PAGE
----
When you tackle the issue of speeding up a website, the concept of a CDN will come up.  Since this is obviously not a push to host your server in Canada, it begs the question, what is a CDN?

So, what is a CDN?

The letters are short for content delivery network, and it is an important concept to understand for performance tuning.  At its simplest, a CDN is a network of servers that help bring content to users from as close to them as possible.  Think of the Postal Service as a form of CDN.  You can go to the nearest office to you to pick up your mail.  It even goes a step further, and you have a mailbox close to where you live.  Thus, you are minutes away from your mail.

In a CDN the big difference is that data is replicated to every server in the network.  In the mailbox example, think of having the option to go to any mailbox to get your mail, not just the one at your home.

How Does it Work?

I want to avoid getting too technical.  Thus, I will keep the “how” of this general.  A CDN copies data from your server out to all of the servers in the network.  I am simplifying so not every CDN copies data to all servers.  The solution tends to be more complex than that.  The key point is that the data is copied from your server to locations that may be closer to visitors.

For example, your server may be in Boston, and the CDN has a server in San Francisco.  California customers will be served data from San Francisco instead of traveling across the country.  This, of course, only works with static data, but that is a large part of the content delivered by most sites.  Images, marketing content, and even source like javascript and CSS can all be handled by a CDN to speed up response times.

That Sounds Expensive

Yes, that does look like an enterprise feature.  Bobby, the blogger, can not possibly afford to use a CDN.  Good news that is not correct.  There are some low-cost options like Max CDN (about $10/month).  Better yet, there are highly affordable (free) options like Amazon’s S3 and CloudFlare.  I use both the Amazon and Cloudflare option for some sites and have found them to be easy to use.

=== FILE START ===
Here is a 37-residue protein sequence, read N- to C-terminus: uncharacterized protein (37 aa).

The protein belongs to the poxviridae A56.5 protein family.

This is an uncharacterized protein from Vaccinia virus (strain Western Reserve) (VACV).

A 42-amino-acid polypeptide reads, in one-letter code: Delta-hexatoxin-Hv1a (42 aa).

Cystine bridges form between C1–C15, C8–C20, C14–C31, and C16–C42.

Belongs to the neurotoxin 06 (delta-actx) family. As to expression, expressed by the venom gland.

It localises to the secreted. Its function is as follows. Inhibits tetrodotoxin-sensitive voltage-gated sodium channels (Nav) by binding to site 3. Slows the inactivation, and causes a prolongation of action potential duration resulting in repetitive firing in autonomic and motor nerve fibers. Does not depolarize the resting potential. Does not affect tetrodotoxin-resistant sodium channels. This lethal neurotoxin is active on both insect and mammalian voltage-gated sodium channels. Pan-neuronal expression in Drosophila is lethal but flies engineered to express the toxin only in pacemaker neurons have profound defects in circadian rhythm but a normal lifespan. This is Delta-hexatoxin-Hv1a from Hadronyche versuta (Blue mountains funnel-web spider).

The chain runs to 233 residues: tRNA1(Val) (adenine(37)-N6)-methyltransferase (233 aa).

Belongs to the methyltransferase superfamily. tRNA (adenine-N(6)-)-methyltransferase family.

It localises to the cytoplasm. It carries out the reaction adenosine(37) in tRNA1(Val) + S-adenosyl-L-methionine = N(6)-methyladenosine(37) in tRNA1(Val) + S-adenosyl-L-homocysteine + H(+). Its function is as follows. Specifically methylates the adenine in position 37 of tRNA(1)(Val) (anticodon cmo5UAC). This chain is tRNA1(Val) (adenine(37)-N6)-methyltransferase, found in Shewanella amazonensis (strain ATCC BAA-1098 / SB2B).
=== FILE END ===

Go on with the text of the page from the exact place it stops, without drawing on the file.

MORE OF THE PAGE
We have covered some S3 plugins in the past, so I want to focus on CloudFlare this time.  Cloudflare is specifically a CDN.  Thus, they have some tools and add-ons to make your site run smoothly and reliably.  The free tier requires an email address, and then they help you map your domain name servers to use the CDN.  That is the hardest step.  Just copy the server addresses they provide to the DNS records they list.  The free tier includes limited DDOS attack protection, a shared SSL cert, global CDN, and a few access rules.

Once you configure CloudFlare, it will take care of caching your data across the network.  This may take a little time, but I usually see improvements in under an hour.  The console will let you know when they have the data they need for your site.  At that point, it is worth exploring the add-ons they provide to both free and paid accounts.  If you are patient, then you can check back here in the next few weeks as we will go deeper into their offering.


Rob Broadhead

Rob is a founder of, and frequent contributor to, Develpreneur. This includes the Building Better Developers podcast. He is also a lifetime learner as a developer, designer, and manager of software solutions. Rob is the founder of RB Consulting and has managed to author a book about his family experiences and a few about becoming a better developer. In his free time, he stays busy raising five children (although they have grown into adults). When he has a chance to breathe, he is on the ice playing hockey to relax or working on his ballroom dance skills.

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